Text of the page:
The Australian Securities and Investment Commission (ASIC) has lost a landmark case against Westpac, with a judge ruling that struggling homeowners can simply ditch the finer things in life in a bid to meet their loan repayments.
The watchdog had launched proceedings against the Big Four bank, claiming that Westpac had breached responsible lending laws due to the way it assessed home loans over a three-year period.
ASIC’s accusation related to almost 260,000 home loan approvals – that figure being every Westpac-branded home loan granted between December 2011 and March 2015 – using an automated decision system that relied on the Household Expenditure Measure (HEM) rather than considering the individual living costs of each loan applicant.
ASIC was concerned that Westpac had not taken each applicant’s personal circumstances into account when deciding whether to approve a loan. The National Consumer Credit Protection Act requires lenders to ensure that loan repayments do not put borrowers in financial hardship – which banks typically do by asking potential borrowers to supply details of their personal expenses.
But on Tuesday, the Federal Court ruled in Westpac’s favour, dismissing ASIC’s claims and ordering the financial regulator to pay the bank’s fees.
Handing down the ruling, Justice Nye Perram said that ASIC’s argument – the fact that consumer had living expenses – was not directly relevant to whether they could afford to repay their loan on time, pointing out that borrowers could always choose to forego some of their everyday costs to meet the repayments.
Perram then commented that homeowners that did find themselves struggling with their mortgage repayments could simply cut back their spending when it came to luxuries.
“I may eat Wagyu beef everyday washed down with the finest shiraz but, if I really want my new home, I can make do on much more modest fare,” Perram said. “Knowing the amount I actually expend on food tells one nothing about what that conceptual minimum is.
“But it is that conceptual minimum which drives the question of whether I can afford to make the repayments on the loan.”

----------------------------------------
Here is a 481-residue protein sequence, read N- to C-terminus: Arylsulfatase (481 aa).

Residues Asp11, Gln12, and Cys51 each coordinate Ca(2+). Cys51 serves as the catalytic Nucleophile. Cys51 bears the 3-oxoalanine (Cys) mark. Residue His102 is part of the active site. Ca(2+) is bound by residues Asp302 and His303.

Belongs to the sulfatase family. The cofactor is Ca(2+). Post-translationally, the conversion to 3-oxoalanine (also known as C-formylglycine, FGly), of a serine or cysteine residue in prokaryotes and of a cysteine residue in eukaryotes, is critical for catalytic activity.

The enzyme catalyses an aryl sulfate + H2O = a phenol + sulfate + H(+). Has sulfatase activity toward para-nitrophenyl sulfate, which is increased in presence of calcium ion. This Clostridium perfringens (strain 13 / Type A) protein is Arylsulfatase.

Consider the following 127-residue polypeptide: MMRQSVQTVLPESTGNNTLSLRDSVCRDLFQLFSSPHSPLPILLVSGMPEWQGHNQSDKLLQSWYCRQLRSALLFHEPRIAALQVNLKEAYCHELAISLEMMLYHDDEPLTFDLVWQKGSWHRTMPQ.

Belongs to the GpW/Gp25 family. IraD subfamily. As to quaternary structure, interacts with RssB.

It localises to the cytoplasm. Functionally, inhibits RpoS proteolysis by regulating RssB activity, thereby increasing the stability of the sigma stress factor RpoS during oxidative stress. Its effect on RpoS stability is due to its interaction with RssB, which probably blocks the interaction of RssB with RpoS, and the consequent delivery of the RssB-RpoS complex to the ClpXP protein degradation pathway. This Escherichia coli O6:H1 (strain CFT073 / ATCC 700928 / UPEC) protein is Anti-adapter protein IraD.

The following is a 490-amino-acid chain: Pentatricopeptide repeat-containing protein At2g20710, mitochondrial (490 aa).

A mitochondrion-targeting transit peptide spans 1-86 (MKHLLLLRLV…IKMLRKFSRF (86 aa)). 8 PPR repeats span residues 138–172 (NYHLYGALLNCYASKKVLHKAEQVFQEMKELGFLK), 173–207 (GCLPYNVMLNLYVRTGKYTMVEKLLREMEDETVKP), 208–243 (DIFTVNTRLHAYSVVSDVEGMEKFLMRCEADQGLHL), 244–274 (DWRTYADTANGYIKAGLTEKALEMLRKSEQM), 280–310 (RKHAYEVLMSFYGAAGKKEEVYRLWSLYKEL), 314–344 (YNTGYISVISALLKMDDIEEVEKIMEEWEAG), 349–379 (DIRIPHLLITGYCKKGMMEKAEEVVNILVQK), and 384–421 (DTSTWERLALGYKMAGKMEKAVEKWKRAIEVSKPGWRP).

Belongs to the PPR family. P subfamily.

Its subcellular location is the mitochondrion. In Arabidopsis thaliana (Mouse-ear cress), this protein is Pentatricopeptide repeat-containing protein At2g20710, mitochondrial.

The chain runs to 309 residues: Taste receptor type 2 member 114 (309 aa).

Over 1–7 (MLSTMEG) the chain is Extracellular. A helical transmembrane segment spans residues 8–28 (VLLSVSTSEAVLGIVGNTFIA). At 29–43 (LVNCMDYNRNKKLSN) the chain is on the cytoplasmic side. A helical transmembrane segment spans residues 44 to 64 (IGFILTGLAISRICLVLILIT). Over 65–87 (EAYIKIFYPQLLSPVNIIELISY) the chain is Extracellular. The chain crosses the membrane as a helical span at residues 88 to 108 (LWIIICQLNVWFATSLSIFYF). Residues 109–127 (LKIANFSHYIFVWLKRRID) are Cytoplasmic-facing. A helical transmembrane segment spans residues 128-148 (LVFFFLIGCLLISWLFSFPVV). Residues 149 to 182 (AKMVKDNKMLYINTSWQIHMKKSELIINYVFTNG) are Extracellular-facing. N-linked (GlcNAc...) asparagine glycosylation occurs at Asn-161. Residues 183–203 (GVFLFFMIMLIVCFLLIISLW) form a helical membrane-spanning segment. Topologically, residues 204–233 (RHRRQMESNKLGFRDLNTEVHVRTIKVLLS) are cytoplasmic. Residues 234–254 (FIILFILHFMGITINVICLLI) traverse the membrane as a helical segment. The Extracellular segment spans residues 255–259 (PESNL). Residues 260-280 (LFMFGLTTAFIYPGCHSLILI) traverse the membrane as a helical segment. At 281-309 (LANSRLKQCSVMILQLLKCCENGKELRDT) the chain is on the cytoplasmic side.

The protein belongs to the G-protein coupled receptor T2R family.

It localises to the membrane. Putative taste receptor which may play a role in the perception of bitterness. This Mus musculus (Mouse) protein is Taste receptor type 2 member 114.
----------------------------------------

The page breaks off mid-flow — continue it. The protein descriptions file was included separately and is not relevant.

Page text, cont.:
He went on to say that the fact that someone chose to travel first class did not relate to whether paying off their mortgage would force them into financial strife, noting “the fact that the consumer takes an annual first class holiday to the United States is not relevant to assessing whether the repayments will put the consumer into circumstances of substantial hardship”.
“The fact that the consumer spends $100 per month on caviar throws no light on whether a given loan will put the consumer into circumstances of substantial hardship,” Perram added. “Nor for that matter does knowing that the consumer spends $500 per week on basic food items.”
Following the judgement, the head of Westpac’s consumer division said in a statement: “Westpac has always sought to lend responsibly to customers and takes its lending obligations very seriously. This is an important test case for the industry, and we welcome the clarity that today’s decision provides for the interpretation of responsible lending obligations”.
The case went to trial after Justice Perram refused to sign off on what would have been a record fine of $35 million levied against Westpac by ASIC in May last year. In an earlier statement, ASIC said that Westpac had received, but declined to use, consumers’ actual expense information when assessing their home loan applications, despite it being higher than the HEM in the case of 50,000 loans.
The ASIC statement continued: “For approximately 50,000 home loans, Westpac used the incorrect method when assessing a consumer’s capacity to repay a home loan at the end of the interest-only period. Of these approximately 100,000 loans, Westpac should not have automatically approved approximately 10,500 loans.”
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